The nurse practitioner told you that you have breast cancer.
You were shocked.
She told you because your gynecologist was on vacation.
She then created a treatment plan.
The plan was for you to have a bilateral mastectomy.
You wanted both breasts cut off.
You didn't want to run the risk that this would spread further.
The nurse practitioner set up an appointment for you with the breast surgeon.
Without looking at your imaging studies, he went ahead and agreed with the verbal findings of the nurse practitioner.
He told you that you need bilateral mastectomies.
That was the treatment plan.
You didn't get a second opinion.
You did what you needed to do based on the information you had available to you at that moment.
You wouldn't learn till after your surgery, that the initial information upon which you based your treatment plan was simply wrong.
You had the surgery.
You had multiple complications including a persistent infection and drainage from the wound site.
You needed multiple hospital admissions to treat it with IV antibiotics.
Six months later, you went back to your gynecologist for a routine visit.
Your gyn was back now.
During your visit she asked you why you had the mastectomies.
Because your nurse practitioner said I had breast cancer.
Your gyn was looking at the sonogram and mammogram radiology reports.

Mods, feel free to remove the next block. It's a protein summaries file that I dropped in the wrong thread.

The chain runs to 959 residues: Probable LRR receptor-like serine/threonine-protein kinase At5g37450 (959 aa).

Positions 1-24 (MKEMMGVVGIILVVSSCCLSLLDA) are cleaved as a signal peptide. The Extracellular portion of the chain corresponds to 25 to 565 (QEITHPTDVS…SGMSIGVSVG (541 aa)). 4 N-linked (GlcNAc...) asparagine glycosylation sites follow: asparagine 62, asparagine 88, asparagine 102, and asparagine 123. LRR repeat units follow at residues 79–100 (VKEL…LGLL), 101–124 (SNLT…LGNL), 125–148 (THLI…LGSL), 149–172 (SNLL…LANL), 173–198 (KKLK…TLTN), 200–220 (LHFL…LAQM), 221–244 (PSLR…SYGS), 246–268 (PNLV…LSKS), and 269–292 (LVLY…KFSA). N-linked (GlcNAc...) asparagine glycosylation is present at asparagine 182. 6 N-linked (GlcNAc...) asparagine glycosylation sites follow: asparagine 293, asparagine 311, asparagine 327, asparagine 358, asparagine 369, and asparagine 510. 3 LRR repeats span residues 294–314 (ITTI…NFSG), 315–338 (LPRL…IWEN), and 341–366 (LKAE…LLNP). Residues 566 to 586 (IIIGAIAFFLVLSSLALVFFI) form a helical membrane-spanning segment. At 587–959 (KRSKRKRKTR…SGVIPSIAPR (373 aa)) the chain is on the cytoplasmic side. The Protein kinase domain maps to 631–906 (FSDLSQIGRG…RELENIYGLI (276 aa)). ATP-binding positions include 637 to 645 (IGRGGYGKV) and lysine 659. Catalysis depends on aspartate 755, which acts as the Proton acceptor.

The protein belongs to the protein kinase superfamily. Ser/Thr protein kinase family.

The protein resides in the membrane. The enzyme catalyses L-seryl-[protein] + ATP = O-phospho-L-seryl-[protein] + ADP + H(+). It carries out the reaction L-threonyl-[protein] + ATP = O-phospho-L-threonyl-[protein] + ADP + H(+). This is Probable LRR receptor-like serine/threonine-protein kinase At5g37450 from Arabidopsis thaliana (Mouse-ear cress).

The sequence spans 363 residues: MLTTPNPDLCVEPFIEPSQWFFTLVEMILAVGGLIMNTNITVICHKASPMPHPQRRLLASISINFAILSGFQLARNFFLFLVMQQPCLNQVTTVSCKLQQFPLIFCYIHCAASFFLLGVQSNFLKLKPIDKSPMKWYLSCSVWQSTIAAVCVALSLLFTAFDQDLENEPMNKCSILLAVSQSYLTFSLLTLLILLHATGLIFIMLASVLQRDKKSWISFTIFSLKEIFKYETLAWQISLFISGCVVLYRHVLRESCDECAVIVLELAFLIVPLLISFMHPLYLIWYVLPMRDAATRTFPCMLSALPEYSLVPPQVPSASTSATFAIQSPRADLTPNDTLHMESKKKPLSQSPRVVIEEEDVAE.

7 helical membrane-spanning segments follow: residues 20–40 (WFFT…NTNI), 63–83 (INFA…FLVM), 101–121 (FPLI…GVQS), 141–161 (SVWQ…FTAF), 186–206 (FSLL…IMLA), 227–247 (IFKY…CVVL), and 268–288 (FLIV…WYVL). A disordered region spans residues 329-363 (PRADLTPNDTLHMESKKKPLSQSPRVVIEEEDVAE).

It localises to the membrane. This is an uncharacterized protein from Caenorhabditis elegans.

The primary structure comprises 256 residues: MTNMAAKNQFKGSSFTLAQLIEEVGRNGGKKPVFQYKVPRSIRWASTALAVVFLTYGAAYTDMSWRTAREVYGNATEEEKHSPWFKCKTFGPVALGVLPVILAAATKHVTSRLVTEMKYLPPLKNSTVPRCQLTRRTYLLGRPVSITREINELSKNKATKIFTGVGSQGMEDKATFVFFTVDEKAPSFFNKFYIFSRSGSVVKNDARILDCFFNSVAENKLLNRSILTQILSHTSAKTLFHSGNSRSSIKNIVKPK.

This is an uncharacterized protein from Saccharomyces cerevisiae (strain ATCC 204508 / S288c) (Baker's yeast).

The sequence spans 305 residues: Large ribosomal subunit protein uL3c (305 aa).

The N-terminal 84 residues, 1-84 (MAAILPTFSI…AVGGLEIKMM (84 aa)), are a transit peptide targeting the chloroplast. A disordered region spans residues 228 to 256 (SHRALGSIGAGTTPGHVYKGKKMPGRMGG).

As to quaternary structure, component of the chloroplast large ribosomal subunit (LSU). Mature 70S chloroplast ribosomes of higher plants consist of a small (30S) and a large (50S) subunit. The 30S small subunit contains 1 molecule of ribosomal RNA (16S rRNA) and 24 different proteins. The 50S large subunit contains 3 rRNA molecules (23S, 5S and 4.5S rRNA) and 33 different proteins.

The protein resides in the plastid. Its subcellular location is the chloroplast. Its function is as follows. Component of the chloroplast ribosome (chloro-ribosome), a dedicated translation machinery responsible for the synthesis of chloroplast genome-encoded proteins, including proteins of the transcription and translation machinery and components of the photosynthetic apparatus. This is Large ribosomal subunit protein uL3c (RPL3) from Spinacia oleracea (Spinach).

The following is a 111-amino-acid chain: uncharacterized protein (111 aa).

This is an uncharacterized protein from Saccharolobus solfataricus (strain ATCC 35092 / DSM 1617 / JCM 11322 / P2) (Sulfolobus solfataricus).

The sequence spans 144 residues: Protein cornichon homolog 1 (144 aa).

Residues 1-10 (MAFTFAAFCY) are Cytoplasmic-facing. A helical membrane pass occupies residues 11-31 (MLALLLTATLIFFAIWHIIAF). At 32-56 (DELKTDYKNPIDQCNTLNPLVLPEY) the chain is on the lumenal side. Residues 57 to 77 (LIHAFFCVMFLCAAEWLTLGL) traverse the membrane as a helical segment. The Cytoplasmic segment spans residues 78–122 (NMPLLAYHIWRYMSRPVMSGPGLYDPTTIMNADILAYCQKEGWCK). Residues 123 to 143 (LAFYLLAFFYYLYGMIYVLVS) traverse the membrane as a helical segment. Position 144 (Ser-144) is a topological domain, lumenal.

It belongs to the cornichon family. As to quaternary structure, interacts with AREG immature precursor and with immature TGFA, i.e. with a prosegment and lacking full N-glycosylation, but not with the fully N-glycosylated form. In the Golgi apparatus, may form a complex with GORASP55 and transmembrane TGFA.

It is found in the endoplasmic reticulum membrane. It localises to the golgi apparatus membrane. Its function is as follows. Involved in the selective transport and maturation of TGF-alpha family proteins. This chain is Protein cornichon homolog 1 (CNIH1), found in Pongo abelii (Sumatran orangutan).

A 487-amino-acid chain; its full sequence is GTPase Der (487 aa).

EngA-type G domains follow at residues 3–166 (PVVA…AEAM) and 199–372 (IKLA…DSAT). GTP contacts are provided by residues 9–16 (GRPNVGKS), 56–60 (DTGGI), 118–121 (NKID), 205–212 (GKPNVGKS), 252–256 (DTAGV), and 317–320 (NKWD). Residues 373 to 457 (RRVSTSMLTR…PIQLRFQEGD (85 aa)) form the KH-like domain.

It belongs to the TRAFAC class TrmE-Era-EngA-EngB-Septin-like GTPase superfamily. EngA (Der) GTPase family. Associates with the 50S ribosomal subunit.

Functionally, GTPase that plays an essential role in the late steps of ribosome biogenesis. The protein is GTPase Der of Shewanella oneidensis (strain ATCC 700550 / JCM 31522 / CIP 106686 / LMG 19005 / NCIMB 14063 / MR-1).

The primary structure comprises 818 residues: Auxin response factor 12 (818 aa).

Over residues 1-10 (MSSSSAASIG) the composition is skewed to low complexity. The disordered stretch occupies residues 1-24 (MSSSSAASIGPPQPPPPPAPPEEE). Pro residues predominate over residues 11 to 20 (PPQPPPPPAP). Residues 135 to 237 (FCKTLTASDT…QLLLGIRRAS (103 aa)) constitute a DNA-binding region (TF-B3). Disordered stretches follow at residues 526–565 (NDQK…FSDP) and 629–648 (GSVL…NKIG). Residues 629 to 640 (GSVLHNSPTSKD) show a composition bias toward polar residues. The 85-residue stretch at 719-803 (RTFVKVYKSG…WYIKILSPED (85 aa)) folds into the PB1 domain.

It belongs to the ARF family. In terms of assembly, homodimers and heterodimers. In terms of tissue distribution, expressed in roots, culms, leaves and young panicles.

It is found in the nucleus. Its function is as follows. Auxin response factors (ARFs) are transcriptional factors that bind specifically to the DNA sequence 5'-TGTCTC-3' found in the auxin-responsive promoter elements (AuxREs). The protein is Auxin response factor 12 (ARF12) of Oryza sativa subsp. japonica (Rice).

There's nothing there about any suspicion of breast cancer.
"Are you sure she told you that you had breast cancer?" the gyn asks you.
"What do you mean am I sure?? She told me, right here in this office that I had breast cancer based on my test results," you say.
"Oh, that's not good," the gyn says.
"I'm going to talk to her and find out what happened here..." they gyn says with her voice trailing off.
It turns out that the nurse practitioner read the imaging studies herself.
She didn't have the official radiology reports and didn't want the patient to wait.
She even pointed to places on the imaging studies that she believed showed breast cancer.
You decide to sue for medical malpractice.
You sue the nurse practitioner, but she's not the only one.
You see, she is employed by the group practice.
Or, she may be employed by the hospital.
Either way, you must sue the group or the hospital where she's employed.
Because the employer is responsible for the acts of their employees.
In law we have a fancy name for that. It's called "Respondeat superior."
There's also a legal doctrine called vicarious liability that says the employer is responsible for the acts of its employees.
In this fact pattern, you would also need to sue the breast surgeon.
Not for performing the surgery, but for failing to confirm the diagnosis.
For failing to obtain the imaging studies and confirm for himself that you have this diagnosis and here is the proper way to treat it.
Had he taken those steps, he would have realized that you did not have breast cancer and would not have proceeded forward with a double mastectomy.
This fact pattern is a real case from the midwest and the patient is now suing for the maximum amount permitted in her state.